Pro V Nature Fusion… long as you promise not to sniff my hair – LOL

  6. I have absolutely nothing of value to add to this conversation. I just wanted to say that your posts sure do look pretty. Great graphics and placement.

  7. jeff – I can thank my Mac for that? 🙂 (I wonder who pushed me into finally making the switch?)

  8. Gaudi got similar attacks in 1900 Barcelona blogs. Gehry’s Guggenheim Museum has done for Bilbao more than any smart architectural reviewer.
    Miami has some great architecture. Will it stay there?
    Good luck, Miami!

  9. Hi Ines,
    I just love to read the passion in your words when it comes to this project. As a newbie to Miami, I cannot comment on the state of local politics or the history of WHY the architectural merit of Miami’s buildings isn’t exactly worthy of its location and cosmopolitan nature. However, there are issues you bring up that do bother me, and thought I would throw them out there for consumption.
    You know that I’m not really a Gehry fan. I feel he is more of an ego maniacal sculptor than an architect. I don’t think he gives a damn about context or social fabric. That being said, my first issue is the inference that the fulfillment of the “vision” of a starchitect relies on a hands-off approach from the outside world. Look at the Getty Center. If the client hadnt insisted on the use of travertine as a cladding material, which forced Meier outside of his comfortable white box, the complex wouldnt have the complexity, tension, and strength that it does. Meier rose to the challenge and became a better architect for it. Also, part of the projects success comes from the fact that the garden designer, Robert Irwin, took such a different approach to the grounds surrounding Meiers megastructures. His gardens are fluid, personal, human-scaled, tactile, dynamic. They set up a dialog with the buildings that, again, brightens the chorus that is the Getty.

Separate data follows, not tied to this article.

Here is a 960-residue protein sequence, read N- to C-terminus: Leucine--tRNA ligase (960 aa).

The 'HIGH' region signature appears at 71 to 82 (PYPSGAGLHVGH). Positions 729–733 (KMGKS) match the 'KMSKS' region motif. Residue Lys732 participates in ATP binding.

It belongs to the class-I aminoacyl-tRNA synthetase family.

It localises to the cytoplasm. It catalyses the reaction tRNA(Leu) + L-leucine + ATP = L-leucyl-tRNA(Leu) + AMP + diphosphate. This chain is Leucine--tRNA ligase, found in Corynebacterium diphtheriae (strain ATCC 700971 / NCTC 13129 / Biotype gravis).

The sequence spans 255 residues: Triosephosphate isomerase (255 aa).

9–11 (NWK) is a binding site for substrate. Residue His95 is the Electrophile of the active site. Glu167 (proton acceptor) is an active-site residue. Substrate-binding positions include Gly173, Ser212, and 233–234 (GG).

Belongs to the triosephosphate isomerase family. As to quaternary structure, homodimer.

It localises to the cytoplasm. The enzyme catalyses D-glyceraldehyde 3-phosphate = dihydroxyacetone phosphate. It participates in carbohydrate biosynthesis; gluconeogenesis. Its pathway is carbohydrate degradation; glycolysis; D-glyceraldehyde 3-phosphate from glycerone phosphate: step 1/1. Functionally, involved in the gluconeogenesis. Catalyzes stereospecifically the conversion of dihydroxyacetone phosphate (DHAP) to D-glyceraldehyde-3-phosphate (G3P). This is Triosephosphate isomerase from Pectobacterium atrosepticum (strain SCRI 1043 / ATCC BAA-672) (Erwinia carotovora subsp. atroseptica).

If Gehry really isn’t invested in seeing his “vision” for the park thru to fruition, and willing to take a bit of a paycut to do it, then maybe it would be better designed by someone who will actually use it beyond the initial ribbon-cutting. I feel that, in this economic climate, it may be the duty of the elected officials to at least ask if there is a chance to save some tax dollars wherever they can. If that could help with shrinking education budgets, or help the homeless, isn’t it their civic duty? And let’s face it, Gehry could afford to miss a meal or two.
    Maybe Miami’s tolerance for divas should be restricted to drag queens and popstars.

    By the green dictum of Think Globally, Act Locally, maybe those in charge should consider holding a competition for the park design. I hear that local talent has some time on their hands, and, perhaps, out of that constraint, a better design will emerge. I think it belies a certain insecurity when a community feels that it must reach outside of itself to achieve its goals. The days of designer labels is over. At least for now. So why not tell this divatect and his 19% fees to take a hike?

  10. Ritch – you know I love you and everything about you and I totally see where you are coming from. My fear is that I’ve seen what Miami does when they start cutting corners – they end up hiring the first Bermello or Spillis Candela and it becomes a game of politics instead of looking for real solutions and talent that can unravel the real issues behind the park and the needs for that public space.

    I’m not a fan of Gehry either, but I know what space becomes when he puts his hands in it – as Fernando states above with Gehry’s Guggenheim Museum in Bilbao. And although I’m no fan of Gehry, I’m less of a fan of politics and I doubt Miami Beach’s intentions. It’s not that they don’t have the money, is that now they are rethinking the distribution of those funds and the validity of spending the money on a public park.